Monday, October 16, 2006

Assisting the voter

On November 22, 2006, Dutch citizens will go to the poles to elect a new government. In order to assist the voters the Institute of Public and Politics (IPP; see banner) has put together an election guide. People can sit behind their computer and compare their opinion with the positions in the party programs on subjects as public order, security, finances, integration and assimilation. They answer 30 questions and get an advice on which party to vote.

Last week all the Dutch hotshots got together and answered the 30 question and were surprised to find out whether they answered in inline with their party program. The program, called Election Guide, assists in making the choice.

The Election Guide is not new to the Dutch voters. In 2002 and 2003 more than 2 million advices were given out. In the municipal elections of March of this year, there were 70 local election guides and 1.1 million advices were given. In the meantime the Dutch election guide has also been applied in Germany and with success.

The IPP organises more activities around the elections. A nationwide election in schools is organised; students vote for their favourite politician, who is usually also the choice of their parents. IPP also published Election newspapers for schools. IPP developed also other programs: one with which you can find your preferred candidate and one to compare your own opinion with the voting behaviour in parliament.

IPP has two main focuses: immigrants and yopung people. Just as in many other European countries, integration regularly figures as a topic of public debate in the Netherlands. Although the proportion of ethnic minorities in municipal councils and district councils is clearly growing, they are still under- represented. The IPP is therefore developing special activities to encourage political participation by immigrants.

Young people is another group that receives particular attention from the IPP. They are our future representatives and administrators. We cannot take it for granted that young people will be interested in political and social decision-making processes, so the IPP is constantly developing and applying methods and tools to involve them in these processes at an early stage and in a playful manner. The activities are targeted at under 25s, teachers and youth workers, with special attention for young people from ethnic minorities and for young people with a low level of education. Youth participation and political education are the two keywords here. The IPP builds on years of experience with projects unique in Europe to introduce young people to politics in a playful manner. In cooperation with more than a hundred young volunteers, the IPP bridges the gap between young people and politics with the following projects:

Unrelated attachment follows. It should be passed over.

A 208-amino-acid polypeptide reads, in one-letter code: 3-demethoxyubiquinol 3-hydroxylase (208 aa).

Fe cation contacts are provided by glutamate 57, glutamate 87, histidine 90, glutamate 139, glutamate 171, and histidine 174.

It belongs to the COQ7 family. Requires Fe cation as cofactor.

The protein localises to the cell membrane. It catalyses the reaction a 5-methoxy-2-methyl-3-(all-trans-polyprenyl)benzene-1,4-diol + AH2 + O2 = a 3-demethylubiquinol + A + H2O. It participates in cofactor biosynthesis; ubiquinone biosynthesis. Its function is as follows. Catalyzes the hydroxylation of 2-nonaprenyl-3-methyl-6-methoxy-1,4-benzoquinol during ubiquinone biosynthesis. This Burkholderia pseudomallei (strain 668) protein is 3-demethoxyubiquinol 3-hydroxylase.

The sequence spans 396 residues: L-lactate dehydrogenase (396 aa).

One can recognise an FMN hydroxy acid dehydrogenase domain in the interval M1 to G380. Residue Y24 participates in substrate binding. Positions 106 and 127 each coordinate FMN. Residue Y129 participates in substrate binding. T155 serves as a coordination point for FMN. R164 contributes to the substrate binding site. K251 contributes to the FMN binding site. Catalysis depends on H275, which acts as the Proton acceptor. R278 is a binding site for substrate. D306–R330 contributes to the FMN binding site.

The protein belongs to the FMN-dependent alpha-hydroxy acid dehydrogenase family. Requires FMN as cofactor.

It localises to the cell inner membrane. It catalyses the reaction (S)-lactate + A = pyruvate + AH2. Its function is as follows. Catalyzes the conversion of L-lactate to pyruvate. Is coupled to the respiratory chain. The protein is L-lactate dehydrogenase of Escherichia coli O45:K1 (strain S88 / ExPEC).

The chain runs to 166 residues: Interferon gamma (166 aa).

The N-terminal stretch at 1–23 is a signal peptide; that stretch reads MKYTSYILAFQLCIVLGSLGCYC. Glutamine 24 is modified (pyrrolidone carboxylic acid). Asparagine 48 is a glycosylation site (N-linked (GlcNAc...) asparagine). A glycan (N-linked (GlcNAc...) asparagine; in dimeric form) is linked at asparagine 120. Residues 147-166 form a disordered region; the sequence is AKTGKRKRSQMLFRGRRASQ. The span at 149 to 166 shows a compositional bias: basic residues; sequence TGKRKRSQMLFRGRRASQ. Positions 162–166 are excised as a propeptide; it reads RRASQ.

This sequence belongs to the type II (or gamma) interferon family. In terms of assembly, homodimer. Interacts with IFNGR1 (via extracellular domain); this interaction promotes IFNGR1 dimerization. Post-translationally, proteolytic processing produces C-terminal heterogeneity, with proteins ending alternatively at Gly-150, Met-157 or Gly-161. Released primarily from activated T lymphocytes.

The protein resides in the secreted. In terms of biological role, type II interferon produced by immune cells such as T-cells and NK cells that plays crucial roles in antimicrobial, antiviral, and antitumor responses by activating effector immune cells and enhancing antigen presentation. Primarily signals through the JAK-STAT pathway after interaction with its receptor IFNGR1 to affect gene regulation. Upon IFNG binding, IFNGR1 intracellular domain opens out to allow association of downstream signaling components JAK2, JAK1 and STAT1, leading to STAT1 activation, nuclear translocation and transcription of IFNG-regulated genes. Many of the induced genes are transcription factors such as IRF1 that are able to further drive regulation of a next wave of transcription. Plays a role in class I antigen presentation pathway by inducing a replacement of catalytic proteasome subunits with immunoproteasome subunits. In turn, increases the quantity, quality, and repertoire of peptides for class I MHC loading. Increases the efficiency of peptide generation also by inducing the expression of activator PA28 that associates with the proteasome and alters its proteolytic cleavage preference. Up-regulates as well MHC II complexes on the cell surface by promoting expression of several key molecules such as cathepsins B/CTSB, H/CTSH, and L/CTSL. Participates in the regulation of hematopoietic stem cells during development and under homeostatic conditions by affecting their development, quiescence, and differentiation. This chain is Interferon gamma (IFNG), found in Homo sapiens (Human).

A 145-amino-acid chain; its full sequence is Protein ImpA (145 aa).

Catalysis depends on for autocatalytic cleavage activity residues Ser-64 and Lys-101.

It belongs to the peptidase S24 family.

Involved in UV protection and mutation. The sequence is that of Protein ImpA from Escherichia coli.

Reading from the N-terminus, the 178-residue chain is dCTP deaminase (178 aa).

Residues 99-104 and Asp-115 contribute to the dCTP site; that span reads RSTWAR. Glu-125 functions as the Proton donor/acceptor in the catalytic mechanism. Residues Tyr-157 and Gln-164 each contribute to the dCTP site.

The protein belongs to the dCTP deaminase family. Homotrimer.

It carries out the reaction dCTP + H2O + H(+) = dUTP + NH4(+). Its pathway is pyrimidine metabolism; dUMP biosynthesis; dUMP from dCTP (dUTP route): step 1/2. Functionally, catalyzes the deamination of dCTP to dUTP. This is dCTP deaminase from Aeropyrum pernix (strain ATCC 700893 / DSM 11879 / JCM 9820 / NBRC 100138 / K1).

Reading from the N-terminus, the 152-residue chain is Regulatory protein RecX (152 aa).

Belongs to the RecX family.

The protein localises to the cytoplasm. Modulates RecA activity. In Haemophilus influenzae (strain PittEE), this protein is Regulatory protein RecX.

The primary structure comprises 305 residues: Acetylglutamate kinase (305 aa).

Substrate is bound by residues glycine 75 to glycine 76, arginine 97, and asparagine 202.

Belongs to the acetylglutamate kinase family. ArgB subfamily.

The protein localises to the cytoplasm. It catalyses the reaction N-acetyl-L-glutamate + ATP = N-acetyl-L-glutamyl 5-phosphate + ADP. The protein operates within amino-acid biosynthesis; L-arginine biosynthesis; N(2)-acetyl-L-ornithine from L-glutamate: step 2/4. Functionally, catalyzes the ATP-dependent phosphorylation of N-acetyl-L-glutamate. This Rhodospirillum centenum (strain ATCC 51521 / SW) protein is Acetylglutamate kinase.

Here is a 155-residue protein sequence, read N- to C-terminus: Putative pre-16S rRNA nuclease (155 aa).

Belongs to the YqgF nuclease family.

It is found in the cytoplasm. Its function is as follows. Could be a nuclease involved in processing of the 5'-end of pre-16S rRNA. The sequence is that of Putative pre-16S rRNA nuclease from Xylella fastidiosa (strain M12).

- Children's Town Councils: senior primary school pupils learn to make choices in local politics;
- Youth debates: enabling young people's opinions on particular subjects to be heard;
- Palmtop survey: a fun way of ascertaining young people’s opinions using palmtop computers. Easy for them to use and with quick results;
- Mock elections for schoolchildren. On the Internet and in written form;
- Youth Participation Monitoring Tool: the IPP has developed this to monitor; municipalities' participation scores using a questionnaire. Tips and suggestions are then given on how to raise the level;
- Training courses: a variety of courses for interested youngsters, e.g. 'Lobbying and fund-raising in Europe' and Media Training (both in association with the National Youth Council);
- Training courses: preparing young people already active in society to supervise groups on youth projects (peer group education).
IPP is also active internationally. In Slovakia and Turkey we are implementing projects to help achieve a more balanced representation of men and women in democratic systems. These projects are targeted at women in general but specifically at women’s organisations, other non-governmental organisations (NGOs), political parties and government agencies.


Blog Posting Number: 538

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